A few years ago, we took my dad to a Cincinnati Reds game for Father’s Day. There were 13 of us in all: my parents, my husband and our three kids, and my brother and his wife and their kids. If I remember right, the Reds won and a good time was had by all. At least until we went to a local brewery for dinner and my dad had to suffer through a craft beer instead of his beloved Bud Light.
This year, our Father’s Day celebration will be just a little different. While Major League Baseball has apparently forgotten the disastrous legacy of the 1994 lockout—no World Series and a late start to the 1995 season caused its popularity to plummet—and is dragging its feet about starting the season, we are lucky enough to have youth sports back in Ohio. So we’ll be at a baseball tournament for one of our sons. You could get bleacher seats at an MLB park for what they charge to get in, and there are hot dogs and peanuts and beer (really, I saw a mom walk past me with one at 9:30 this morning) but it will be a much smaller crowd.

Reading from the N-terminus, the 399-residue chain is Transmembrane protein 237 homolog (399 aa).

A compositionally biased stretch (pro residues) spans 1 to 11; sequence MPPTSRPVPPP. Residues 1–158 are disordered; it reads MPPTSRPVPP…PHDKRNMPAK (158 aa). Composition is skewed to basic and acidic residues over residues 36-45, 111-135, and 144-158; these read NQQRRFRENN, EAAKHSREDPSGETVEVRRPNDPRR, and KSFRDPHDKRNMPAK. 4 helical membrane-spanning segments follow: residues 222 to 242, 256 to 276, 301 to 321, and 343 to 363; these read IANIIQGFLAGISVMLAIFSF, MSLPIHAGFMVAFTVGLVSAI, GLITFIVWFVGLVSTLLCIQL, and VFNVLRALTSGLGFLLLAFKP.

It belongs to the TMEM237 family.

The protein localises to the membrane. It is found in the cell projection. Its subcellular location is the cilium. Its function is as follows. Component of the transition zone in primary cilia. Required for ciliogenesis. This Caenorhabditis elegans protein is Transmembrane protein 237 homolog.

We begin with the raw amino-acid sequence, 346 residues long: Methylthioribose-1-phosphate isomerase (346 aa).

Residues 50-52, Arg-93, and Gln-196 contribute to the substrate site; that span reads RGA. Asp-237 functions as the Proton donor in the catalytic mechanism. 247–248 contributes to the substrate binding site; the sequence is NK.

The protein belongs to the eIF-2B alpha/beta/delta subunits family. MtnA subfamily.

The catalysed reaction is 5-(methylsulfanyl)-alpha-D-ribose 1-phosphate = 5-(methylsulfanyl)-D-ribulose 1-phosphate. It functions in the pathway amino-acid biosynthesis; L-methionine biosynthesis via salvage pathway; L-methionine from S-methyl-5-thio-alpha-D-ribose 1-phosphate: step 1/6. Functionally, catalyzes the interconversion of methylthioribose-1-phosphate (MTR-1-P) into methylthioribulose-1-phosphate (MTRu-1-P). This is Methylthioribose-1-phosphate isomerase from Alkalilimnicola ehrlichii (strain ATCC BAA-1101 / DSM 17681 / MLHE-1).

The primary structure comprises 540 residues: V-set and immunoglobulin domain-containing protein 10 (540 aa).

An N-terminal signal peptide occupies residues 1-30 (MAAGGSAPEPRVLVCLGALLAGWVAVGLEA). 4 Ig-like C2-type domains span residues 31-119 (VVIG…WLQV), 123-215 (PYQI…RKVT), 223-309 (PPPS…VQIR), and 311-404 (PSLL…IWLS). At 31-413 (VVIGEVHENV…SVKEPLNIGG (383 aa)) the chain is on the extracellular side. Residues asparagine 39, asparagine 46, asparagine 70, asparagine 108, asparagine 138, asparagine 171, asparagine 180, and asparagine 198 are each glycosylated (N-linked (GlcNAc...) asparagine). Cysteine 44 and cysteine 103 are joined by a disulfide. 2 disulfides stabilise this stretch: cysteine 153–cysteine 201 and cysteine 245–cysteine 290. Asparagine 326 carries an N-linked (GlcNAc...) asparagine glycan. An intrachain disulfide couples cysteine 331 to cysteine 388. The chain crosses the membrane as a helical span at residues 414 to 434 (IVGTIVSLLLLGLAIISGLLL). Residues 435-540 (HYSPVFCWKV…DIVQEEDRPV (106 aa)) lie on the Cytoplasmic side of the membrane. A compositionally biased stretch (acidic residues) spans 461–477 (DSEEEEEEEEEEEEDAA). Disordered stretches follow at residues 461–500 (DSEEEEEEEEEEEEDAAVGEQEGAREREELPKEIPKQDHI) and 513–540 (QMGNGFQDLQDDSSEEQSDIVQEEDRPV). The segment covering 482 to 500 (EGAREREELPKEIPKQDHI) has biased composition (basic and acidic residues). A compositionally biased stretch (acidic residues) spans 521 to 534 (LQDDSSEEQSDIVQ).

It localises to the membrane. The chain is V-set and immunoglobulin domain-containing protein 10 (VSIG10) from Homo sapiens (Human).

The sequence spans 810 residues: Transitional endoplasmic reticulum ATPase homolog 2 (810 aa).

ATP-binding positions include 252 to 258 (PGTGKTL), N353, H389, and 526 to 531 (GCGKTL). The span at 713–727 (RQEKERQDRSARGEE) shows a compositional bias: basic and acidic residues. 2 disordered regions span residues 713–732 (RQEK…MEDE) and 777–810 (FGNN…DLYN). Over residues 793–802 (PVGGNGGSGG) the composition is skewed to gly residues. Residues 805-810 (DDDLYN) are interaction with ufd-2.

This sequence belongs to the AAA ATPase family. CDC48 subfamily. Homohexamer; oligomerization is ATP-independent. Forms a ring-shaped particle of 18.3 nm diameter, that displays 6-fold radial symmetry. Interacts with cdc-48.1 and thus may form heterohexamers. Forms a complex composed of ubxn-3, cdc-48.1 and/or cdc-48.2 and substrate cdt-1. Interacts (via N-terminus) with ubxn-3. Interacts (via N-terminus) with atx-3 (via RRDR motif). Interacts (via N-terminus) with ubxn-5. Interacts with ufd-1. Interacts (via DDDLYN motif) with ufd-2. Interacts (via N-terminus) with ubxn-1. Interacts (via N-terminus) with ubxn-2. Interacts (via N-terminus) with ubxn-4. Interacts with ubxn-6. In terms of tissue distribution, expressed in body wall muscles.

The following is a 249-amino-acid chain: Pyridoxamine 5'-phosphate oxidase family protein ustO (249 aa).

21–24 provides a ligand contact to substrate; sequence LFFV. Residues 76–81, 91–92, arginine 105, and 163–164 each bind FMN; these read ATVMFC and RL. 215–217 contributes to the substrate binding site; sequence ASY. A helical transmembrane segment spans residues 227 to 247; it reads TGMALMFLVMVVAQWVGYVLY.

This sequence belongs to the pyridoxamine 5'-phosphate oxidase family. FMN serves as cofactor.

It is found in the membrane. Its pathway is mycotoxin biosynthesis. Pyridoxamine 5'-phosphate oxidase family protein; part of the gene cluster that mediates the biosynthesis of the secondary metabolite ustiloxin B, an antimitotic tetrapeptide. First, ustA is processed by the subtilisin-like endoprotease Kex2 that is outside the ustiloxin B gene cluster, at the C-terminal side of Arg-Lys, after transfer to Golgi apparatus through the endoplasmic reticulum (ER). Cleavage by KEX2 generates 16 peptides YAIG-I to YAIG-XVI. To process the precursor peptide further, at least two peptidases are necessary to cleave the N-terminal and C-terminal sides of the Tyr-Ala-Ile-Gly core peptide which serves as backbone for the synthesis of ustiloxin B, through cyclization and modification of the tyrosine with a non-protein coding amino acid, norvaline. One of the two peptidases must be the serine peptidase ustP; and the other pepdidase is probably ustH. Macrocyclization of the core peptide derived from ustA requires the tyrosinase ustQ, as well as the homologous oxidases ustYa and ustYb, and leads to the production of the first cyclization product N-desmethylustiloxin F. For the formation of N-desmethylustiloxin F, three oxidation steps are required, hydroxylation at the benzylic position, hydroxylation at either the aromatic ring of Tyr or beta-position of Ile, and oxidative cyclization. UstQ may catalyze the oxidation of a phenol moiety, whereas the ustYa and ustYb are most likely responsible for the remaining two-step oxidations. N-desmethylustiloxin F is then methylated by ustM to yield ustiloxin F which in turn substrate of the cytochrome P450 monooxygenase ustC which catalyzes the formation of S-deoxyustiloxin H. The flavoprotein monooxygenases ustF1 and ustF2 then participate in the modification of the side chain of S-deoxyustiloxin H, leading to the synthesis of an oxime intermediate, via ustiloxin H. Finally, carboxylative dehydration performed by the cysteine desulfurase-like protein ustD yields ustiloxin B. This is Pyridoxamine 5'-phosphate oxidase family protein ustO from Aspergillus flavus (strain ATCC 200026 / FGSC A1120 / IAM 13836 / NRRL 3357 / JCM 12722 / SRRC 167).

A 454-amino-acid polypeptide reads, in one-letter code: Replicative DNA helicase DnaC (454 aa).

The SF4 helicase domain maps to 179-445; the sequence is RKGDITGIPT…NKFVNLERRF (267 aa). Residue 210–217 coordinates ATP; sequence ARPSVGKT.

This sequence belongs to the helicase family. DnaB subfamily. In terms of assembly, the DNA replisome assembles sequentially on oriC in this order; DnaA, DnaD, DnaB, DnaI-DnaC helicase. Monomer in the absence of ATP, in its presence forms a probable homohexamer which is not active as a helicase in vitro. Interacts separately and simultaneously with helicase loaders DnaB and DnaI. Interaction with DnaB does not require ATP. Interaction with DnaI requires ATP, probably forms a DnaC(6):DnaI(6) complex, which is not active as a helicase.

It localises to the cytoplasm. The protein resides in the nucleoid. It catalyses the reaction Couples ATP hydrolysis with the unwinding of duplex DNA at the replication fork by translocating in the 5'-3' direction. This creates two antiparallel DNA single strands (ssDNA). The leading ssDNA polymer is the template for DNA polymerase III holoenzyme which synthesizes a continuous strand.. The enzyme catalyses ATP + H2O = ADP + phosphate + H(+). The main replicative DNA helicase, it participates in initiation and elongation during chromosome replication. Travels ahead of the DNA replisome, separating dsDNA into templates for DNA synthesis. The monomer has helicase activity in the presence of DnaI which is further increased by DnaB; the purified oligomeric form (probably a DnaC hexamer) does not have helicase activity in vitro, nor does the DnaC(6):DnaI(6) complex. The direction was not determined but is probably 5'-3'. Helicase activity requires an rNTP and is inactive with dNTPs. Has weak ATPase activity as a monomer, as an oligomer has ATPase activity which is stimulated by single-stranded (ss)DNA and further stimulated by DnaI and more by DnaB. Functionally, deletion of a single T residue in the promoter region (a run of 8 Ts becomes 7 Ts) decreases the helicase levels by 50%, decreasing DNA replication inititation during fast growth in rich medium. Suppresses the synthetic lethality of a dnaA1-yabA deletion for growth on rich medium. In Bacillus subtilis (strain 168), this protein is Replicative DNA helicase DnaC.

And I would like very much for my parents to be there. But ever since March 12, when my mom walked into my home office (she watches the kids while I work) and told me “Mike DeWine just closed schools for three weeks,” we’ve seen my parents exactly twice. It stinks because they live less than 15 minutes from us, but they are being extremely careful.
I check-in with them almost everyday, and just last night I texted my dad an inning-by-inning update as Jameson pitched (three innings, one hit, one unearned run, and three strikeouts—including one to end the game—in case you were wondering). But it really hits home that even as we open things back up, even as other stories command our attention, things are not back to normal.